``I want to thank the Cowboys for making my eight years there some of the most rewarding of my professional career,'' Scheiner said. ``I am looking forward to this challenge with the Browns, which I view as a tremendous opportunity to start at the ground level with a new and exciting leadership group.''

That unit, of course, features Haslam and Banner as the Browns look to create a new identity in the offseason.

``Jimmy and Joe have a great vision of what they want the Cleveland Browns to become and I am grateful to be able to be a part of it,'' Scheiner said. ``The Browns are an iconic franchise with an outstanding fan base and tradition. Together, we hope to do incredible things for the organization.''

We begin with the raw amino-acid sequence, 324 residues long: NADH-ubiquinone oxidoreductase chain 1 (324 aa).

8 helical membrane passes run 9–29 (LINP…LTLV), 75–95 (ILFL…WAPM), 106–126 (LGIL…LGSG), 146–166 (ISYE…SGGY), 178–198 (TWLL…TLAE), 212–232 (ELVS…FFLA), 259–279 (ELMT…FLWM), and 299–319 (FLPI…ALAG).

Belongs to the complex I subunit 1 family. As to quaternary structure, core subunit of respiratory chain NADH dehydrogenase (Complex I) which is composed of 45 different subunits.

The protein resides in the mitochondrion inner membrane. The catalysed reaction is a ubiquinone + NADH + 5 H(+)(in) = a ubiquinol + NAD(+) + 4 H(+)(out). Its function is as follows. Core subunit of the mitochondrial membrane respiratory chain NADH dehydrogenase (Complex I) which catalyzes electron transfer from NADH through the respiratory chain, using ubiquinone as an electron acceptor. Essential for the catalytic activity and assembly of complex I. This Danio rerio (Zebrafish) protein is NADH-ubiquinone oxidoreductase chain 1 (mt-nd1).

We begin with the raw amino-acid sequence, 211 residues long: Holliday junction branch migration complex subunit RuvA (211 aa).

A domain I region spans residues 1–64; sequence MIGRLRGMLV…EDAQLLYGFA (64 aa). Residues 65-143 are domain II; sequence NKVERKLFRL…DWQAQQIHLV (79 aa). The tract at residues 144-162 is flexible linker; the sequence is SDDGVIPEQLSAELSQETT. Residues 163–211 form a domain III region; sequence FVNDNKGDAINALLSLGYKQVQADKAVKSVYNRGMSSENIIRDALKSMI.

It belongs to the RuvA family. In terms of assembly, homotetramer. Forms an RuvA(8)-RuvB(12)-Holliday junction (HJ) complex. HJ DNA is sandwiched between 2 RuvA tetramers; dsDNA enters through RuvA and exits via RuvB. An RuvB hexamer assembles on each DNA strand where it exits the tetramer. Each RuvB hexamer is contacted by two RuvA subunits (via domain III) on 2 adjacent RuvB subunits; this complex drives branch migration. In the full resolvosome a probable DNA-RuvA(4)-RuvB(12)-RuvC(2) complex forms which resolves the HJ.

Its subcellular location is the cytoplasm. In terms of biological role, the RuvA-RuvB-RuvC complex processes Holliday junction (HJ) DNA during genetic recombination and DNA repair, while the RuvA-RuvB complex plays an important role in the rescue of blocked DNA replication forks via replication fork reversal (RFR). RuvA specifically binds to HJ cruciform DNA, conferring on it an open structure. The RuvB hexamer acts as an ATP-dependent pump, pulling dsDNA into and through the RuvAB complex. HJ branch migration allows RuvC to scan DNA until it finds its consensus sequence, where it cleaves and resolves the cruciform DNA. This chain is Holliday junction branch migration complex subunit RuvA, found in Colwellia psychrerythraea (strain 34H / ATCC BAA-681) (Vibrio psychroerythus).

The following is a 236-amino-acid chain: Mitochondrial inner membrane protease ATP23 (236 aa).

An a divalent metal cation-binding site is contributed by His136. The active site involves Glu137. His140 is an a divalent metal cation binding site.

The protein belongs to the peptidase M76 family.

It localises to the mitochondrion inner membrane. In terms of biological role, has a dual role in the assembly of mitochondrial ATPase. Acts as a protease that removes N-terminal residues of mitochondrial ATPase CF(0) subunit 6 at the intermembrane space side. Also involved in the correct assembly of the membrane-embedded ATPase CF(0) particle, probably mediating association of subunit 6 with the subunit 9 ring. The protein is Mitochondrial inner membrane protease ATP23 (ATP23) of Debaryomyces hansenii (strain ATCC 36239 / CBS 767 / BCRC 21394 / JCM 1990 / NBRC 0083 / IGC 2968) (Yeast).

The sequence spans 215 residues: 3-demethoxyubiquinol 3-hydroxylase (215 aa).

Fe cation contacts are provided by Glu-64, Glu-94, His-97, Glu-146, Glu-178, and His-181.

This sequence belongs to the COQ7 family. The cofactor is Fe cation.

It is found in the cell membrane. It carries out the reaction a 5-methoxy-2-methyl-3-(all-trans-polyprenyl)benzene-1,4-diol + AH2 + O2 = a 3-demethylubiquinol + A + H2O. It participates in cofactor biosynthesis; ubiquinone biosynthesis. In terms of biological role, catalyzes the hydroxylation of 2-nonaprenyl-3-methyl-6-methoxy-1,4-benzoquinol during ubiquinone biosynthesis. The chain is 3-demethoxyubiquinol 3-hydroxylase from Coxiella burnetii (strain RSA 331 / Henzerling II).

Whether or not the coach will be with them - as that long-term vision plays out - remains to be seen. Cleveland began the season 0-5 under Pat Shurmur, who is in his season year. The Browns have persevered, though, and actually orchestrated a three-game winning streak late in the year. But they are still just 5-9 and in last place of the AFC North with two difficult games approaching - Denver (11-3) and Pittsburgh (7-7) - to end the season.

``We have not made decisions, but obviously, as time has gone on, we have thought about it more,'' said Banner, who said staffing decisions will be made ``quickly'' after the season finale. ``But we're not at the point where we've made definitive decisions.

``Our driving force is to gather a group of smart, effective people.''